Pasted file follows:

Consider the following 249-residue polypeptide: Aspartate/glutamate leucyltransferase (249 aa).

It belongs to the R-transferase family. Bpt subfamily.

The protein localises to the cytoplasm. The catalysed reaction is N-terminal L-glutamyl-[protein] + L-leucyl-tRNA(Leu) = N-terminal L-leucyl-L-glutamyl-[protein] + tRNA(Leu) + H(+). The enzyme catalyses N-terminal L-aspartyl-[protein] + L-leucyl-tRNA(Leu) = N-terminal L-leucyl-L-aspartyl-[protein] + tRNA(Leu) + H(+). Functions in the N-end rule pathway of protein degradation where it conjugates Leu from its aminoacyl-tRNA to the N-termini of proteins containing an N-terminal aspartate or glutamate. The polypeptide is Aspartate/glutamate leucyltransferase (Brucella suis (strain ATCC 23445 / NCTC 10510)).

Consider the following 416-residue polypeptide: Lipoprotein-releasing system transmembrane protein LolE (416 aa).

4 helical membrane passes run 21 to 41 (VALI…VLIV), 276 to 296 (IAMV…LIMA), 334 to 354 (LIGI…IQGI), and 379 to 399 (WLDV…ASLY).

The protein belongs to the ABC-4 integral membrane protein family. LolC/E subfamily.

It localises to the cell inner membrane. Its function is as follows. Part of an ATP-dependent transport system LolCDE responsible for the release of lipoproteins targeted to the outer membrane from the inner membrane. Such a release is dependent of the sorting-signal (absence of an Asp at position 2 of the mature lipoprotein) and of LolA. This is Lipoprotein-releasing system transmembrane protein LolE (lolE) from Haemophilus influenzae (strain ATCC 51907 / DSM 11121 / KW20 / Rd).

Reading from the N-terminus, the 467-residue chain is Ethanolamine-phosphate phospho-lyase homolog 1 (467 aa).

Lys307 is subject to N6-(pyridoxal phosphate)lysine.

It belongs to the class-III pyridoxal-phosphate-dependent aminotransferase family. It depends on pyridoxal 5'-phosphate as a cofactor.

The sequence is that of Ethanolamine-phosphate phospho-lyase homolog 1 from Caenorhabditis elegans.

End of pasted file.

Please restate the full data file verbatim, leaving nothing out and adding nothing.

Consider the following 249-residue polypeptide: Aspartate/glutamate leucyltransferase (249 aa).

It belongs to the R-transferase family. Bpt subfamily.

The protein localises to the cytoplasm. The catalysed reaction is N-terminal L-glutamyl-[protein] + L-leucyl-tRNA(Leu) = N-terminal L-leucyl-L-glutamyl-[protein] + tRNA(Leu) + H(+). The enzyme catalyses N-terminal L-aspartyl-[protein] + L-leucyl-tRNA(Leu) = N-terminal L-leucyl-L-aspartyl-[protein] + tRNA(Leu) + H(+). Functions in the N-end rule pathway of protein degradation where it conjugates Leu from its aminoacyl-tRNA to the N-termini of proteins containing an N-terminal aspartate or glutamate. The polypeptide is Aspartate/glutamate leucyltransferase (Brucella suis (strain ATCC 23445 / NCTC 10510)).

Consider the following 416-residue polypeptide: Lipoprotein-releasing system transmembrane protein LolE (416 aa).

4 helical membrane passes run 21 to 41 (VALI…VLIV), 276 to 296 (IAMV…LIMA), 334 to 354 (LIGI…IQGI), and 379 to 399 (WLDV…ASLY).

The protein belongs to the ABC-4 integral membrane protein family. LolC/E subfamily.

It localises to the cell inner membrane. Its function is as follows. Part of an ATP-dependent transport system LolCDE responsible for the release of lipoproteins targeted to the outer membrane from the inner membrane. Such a release is dependent of the sorting-signal (absence of an Asp at position 2 of the mature lipoprotein) and of LolA. This is Lipoprotein-releasing system transmembrane protein LolE (lolE) from Haemophilus influenzae (strain ATCC 51907 / DSM 11121 / KW20 / Rd).

Reading from the N-terminus, the 467-residue chain is Ethanolamine-phosphate phospho-lyase homolog 1 (467 aa).

Lys307 is subject to N6-(pyridoxal phosphate)lysine.

It belongs to the class-III pyridoxal-phosphate-dependent aminotransferase family. It depends on pyridoxal 5'-phosphate as a cofactor.

The sequence is that of Ethanolamine-phosphate phospho-lyase homolog 1 from Caenorhabditis elegans.